Kaffir Boy

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Kaffir Boy: The True Story of a Black Youth's Coming of Age in Apartheid South Africa
Kaffir Boy cover.jpg
AuthorMark Mathabane
GenreAutobiography
PublisherMacmillan
Publication date
1986
Media typePrint
 
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Kaffir Boy: The True Story of a Black Youth's Coming of Age in Apartheid South Africa
Kaffir Boy cover.jpg
AuthorMark Mathabane
GenreAutobiography
PublisherMacmillan
Publication date
1986
Media typePrint

Kaffir Boy: The True Story of a Black Youth's Coming of Age in Apartheid South Africa is Mark Mathabane's 1986 autobiography about life under the South African apartheid regime. It focuses on the brutality of the apartheid system and how he escaped from it, and from the township Alexandra, to become a well-known tennis player. He also depicted how the young black children dealt with racism and stereotypes. By embracing education he is able to rise out of despair and destitution and make something of himself.

Plot summary[edit]

Mark Mathabane was born into a poverty-stricken family during the apartheid years in the township of Alexandra. Throughout childhood, he witnesses and suffers from hunger, violence, and racial stereotypes, learning to hate and fear whites.

At his mother’s insistence, Mathabane starts school and learns to love it, rising to the top of his class in spite of frequent punishments due to his family’s late payments for school fees and inability to afford school supplies . He graduates from primary school with a scholarship that will pay for his secondary education.

Mathabane’s grandmother becomes a gardener for a kind family, the Smiths, who introduce Mathabane to books and tennis by sending books and even a tennis racket home with his grandmother for him. He learns English from these books, and begins to play tennis frequently, eventually befriending a coloured tennis player who trains him.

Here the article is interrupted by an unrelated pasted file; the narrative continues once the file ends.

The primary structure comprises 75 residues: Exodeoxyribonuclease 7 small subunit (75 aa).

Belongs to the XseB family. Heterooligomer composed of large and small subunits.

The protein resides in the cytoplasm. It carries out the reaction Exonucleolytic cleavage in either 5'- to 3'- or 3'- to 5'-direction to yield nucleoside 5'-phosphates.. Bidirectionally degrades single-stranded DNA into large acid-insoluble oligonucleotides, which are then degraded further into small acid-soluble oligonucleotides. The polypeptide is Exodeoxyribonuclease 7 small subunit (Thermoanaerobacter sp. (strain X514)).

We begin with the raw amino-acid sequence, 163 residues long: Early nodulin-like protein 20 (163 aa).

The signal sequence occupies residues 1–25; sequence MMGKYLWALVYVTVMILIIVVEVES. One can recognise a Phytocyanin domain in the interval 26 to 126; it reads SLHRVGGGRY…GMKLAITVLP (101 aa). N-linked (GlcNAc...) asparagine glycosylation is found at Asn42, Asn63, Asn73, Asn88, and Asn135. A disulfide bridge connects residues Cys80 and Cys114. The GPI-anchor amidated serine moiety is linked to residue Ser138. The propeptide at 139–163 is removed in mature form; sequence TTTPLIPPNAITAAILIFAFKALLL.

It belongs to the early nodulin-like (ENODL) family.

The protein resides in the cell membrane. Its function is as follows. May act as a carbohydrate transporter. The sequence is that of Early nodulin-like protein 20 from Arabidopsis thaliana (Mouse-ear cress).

Mathabane joins the high school tennis team and begins to play in tournaments, unofficially sponsored by Wilfred Horn, owner of the Tennis Ranch. It is technically illegal for Mark to play there, but the law is ignored and he becomes comfortable with whites. Eventually renowned tennis player Stan Smith takes Mathabane under his wing when the two meet at a tournament. Stan pays for Mathabane to compete in tournaments and talks to his coach at the University of Southern California about Mathabane attending college in the states. The coach writes to colleges on his behalf and Mathabane earns a tennis scholarship to Limestone College and leaves for the U.S. in 1978.[1]

Characters and important people[edit]

Controversy[edit]

Kaffir Boy has been banned in a number of schools, including Cedar Crest High School, where the ban made headlines.[2] The bans are due to a controversial scene involving child prostitution and sodomy, which some have referred to as “pornography,” sparking another headline defending the scene.[3] While Mathabane wrote an article for the Washington Post stating that he would prefer it to be banned completely to being revised or censored,[4] Mathabane has since authorized a revised version for use in such schools.[5] The unrevised book is still used as high school reading material regardless of the controversial scenes.

Reception and awards[edit]

The book Kaffir Boy has won the prestigious Christopher Award for inspiring hope. The book reached number one on the Washington Post Bestseller’s List and number three on the New York Times Bestseller’s List. It has also been chosen by the American Library Association for inclusion on the list of “Outstanding Books for the College-Bound and Life-Long Learners.” [6]

References[edit]

  1. ^ "Kaffir Boy Summary". Shmoop.com. Retrieved 2010-10-26.  |coauthors= requires |author= (help)
  2. ^ Hackman, Ben (2008-03-05). "Book causes stir at CCHS". The Daily News. Retrieved 2010-10-26. 
  3. ^ "Censorship: An obscene idea.". The Evening Sun. 2007-11-14. Retrieved 2010-10-26. 
  4. ^ Mathabane, Mark (2008). "“If You Assign My Book, Don’t Censor It”". In Dorothy Seyler. Read, Reason, Write: An Argument Text and Reader. New York, New York: McGraw-Hill. pp. 502–505. 
  5. ^ Banned author talks to kids http://www.sfgate.com/cgi-bin/article.cgi?f=/c/a/2007/05/02/BAGHPPJ8IE1.DTL
  6. ^ Mathabane, Mark. "Books". Mark Mathabane Official Website. Retrieved 2010-10-26.